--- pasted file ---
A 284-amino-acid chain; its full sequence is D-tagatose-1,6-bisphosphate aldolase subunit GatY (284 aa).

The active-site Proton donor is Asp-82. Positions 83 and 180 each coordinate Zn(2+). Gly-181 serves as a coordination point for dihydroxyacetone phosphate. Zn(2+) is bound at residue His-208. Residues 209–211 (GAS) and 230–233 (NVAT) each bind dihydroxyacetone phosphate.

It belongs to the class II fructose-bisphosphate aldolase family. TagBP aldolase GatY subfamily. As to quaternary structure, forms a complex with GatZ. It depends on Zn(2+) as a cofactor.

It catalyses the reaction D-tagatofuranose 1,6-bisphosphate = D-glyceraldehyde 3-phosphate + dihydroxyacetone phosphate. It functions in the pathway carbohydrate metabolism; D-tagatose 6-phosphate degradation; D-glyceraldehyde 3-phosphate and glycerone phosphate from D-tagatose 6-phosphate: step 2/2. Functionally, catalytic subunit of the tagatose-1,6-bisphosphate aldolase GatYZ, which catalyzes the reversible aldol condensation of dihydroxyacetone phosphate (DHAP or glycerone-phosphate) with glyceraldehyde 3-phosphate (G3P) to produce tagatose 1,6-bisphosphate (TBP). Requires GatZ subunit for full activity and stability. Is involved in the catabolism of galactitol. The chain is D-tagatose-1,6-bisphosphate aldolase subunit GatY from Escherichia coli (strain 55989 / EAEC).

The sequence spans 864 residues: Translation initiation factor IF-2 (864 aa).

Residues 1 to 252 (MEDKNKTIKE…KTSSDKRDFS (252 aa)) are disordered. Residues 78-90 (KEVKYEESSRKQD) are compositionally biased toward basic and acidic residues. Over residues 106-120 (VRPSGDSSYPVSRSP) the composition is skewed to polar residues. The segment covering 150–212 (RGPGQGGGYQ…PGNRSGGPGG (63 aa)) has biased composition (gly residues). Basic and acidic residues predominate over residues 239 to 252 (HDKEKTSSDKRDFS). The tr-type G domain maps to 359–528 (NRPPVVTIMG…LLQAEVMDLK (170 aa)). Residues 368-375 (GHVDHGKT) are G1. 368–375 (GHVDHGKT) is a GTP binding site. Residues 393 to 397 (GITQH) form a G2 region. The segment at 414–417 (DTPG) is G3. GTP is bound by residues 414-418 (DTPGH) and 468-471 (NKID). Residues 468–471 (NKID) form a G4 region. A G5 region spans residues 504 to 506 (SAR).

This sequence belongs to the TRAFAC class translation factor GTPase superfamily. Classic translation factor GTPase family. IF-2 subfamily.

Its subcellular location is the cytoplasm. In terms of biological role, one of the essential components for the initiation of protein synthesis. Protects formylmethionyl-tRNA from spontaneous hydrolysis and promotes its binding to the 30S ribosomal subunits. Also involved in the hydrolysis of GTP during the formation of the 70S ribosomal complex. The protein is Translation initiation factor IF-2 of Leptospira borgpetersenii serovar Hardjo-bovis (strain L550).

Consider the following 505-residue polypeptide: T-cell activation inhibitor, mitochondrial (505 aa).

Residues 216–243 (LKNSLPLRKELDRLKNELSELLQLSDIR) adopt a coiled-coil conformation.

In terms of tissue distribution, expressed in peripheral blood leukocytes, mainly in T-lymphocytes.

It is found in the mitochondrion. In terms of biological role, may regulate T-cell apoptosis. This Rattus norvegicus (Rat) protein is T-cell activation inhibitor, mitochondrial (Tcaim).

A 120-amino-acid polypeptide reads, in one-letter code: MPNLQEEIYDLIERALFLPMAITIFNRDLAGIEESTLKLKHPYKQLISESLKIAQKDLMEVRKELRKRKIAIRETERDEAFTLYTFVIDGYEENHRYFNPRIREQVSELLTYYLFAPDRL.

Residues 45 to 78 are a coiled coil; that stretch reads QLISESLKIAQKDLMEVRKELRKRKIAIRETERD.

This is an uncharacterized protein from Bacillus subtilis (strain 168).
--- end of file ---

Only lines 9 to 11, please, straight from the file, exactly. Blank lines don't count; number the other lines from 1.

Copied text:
Consider the following 505-residue polypeptide: T-cell activation inhibitor, mitochondrial (505 aa).

Residues 216–243 (LKNSLPLRKELDRLKNELSELLQLSDIR) adopt a coiled-coil conformation.

In terms of tissue distribution, expressed in peripheral blood leukocytes, mainly in T-lymphocytes.